Confluence | Mar 15, 2019 | 0
In a Fit of Frustration Trump Threatens to Mobilize Troops to the US/Mexico Border (Part 1)
Reading Time: 3 minutes
By: Tracy Carrothers – Confluence Daily is your daily news source for women in the know.
On April 3, 2018, President Trump announced that he intends to send the military to the US-Mexico border until the wall is built. He dropped this delightful little nugget during a luncheon with Baltic leaders and failed to clarify much of anything at a later joint press conference. He did say that he had a meeting “in a little while” with Mattis and others on the issue.
This kind of shoot from the hip word flinging isn’t anything new from 45, but it still leaves me with the inclination to throw my phone across the room. Luckily, for me and my phone that I am ridiculously glued to at all times, I opted for research. The usual questions that come to mind when faced with our daily dose of chaotic fuckery from this administration:
Why, why, why?
Can he do that? (covered in Part 2)
Was this an announcement of immediate military mobilization of troops on our border or just an outburst? The New York Times states that it seemed to be “more about political messaging than practical action.” That said, they also report that Trump did meet with Mattis and his national security advisors earlier to discuss action which included the possibility of the National Guard being sent in. No decisions were made. Meanwhile, Trump embarked on a twitter tirade featuring his anti-immigrant rhetoric.
Why, why, why? This is his go-to way of dealing with frustrations, criticisms, FOX news reports, and heat from Mueller. Calm and strategic the guy is not. Reactive is the name of the game.
With a restless and angry base, a budget with no wall funding furthered the suspicion that he is not going to get their immigration reform and wall finished. So in the face of lagging support the guy whose opening tune was an insult of Mexicans threw out something for his base: a lot of fear-based rhetoric and promises of military support at the border.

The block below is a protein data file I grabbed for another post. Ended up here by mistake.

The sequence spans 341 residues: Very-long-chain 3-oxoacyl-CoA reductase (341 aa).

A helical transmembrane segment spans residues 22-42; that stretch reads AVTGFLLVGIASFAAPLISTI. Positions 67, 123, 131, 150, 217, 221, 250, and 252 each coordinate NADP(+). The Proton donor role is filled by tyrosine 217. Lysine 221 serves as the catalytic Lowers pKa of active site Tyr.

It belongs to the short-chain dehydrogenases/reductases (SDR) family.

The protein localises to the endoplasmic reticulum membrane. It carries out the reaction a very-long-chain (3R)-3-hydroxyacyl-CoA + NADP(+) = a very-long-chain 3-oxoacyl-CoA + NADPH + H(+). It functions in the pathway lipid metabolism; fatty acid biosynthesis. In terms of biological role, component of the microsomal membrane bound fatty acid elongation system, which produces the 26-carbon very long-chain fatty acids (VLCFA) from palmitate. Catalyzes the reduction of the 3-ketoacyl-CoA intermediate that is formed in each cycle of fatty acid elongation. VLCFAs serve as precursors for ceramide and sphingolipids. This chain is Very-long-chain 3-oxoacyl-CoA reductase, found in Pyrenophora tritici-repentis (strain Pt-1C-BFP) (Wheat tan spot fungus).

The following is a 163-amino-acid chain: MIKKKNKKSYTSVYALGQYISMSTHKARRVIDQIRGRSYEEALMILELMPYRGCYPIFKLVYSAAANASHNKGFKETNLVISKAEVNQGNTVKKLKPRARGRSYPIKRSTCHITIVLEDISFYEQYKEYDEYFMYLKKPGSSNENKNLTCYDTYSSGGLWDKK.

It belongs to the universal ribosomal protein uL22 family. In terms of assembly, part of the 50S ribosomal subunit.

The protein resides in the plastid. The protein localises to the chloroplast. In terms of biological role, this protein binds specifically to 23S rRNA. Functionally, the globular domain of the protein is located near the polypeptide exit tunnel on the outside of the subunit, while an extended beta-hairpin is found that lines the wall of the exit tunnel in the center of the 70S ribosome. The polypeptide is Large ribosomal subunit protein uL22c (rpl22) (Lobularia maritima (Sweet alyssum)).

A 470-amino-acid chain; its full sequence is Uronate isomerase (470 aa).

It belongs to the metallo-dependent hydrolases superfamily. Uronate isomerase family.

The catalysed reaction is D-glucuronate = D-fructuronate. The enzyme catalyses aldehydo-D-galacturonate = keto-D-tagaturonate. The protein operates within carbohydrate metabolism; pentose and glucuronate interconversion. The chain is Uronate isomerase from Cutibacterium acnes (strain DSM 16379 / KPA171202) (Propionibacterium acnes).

And then there is the caravan. A group of around one thousand people are traveling from Honduras through Mexico towards the US border. Some hope to gain asylum to escape the violence, crime, and poverty in their country. Others plan to settle in Mexico, and a few others say they will attempt to slip into the US unchecked. This caravan, not the first of its kind, is comprised of men, women, and children. Adolfo Flores, National Security correspondent with Buzzfeed is reporting on the people fleeing their impoverished homeland and it is worth reading (https://twitter.com/aflores). FOX news describes the caravan as “a small migrant army marching towards the United States.”
Trump is using this moment, with these people moving en masse to look for safety and security as an opportunity to drive home his “pouring over the border” false narrative.
The unfortunate reality is that while militarization of our borders takes the spotlight the human loss, the human stories, the human pain of walking days on end, the sorrow of leaving home behind and the desperation that drives one to take that kind of risk…those stories and those realities get lost in this current landscape. Fear-based tactics suck up all of the air and deprive us of the space we need to view this for what it is: a humanitarian crisis that needs empathy, strategy, and long-term vision.
Part 2 will address the “can he do that?” What is the law on the sending of troops domestically by the President? President Bush and Obama did. How?
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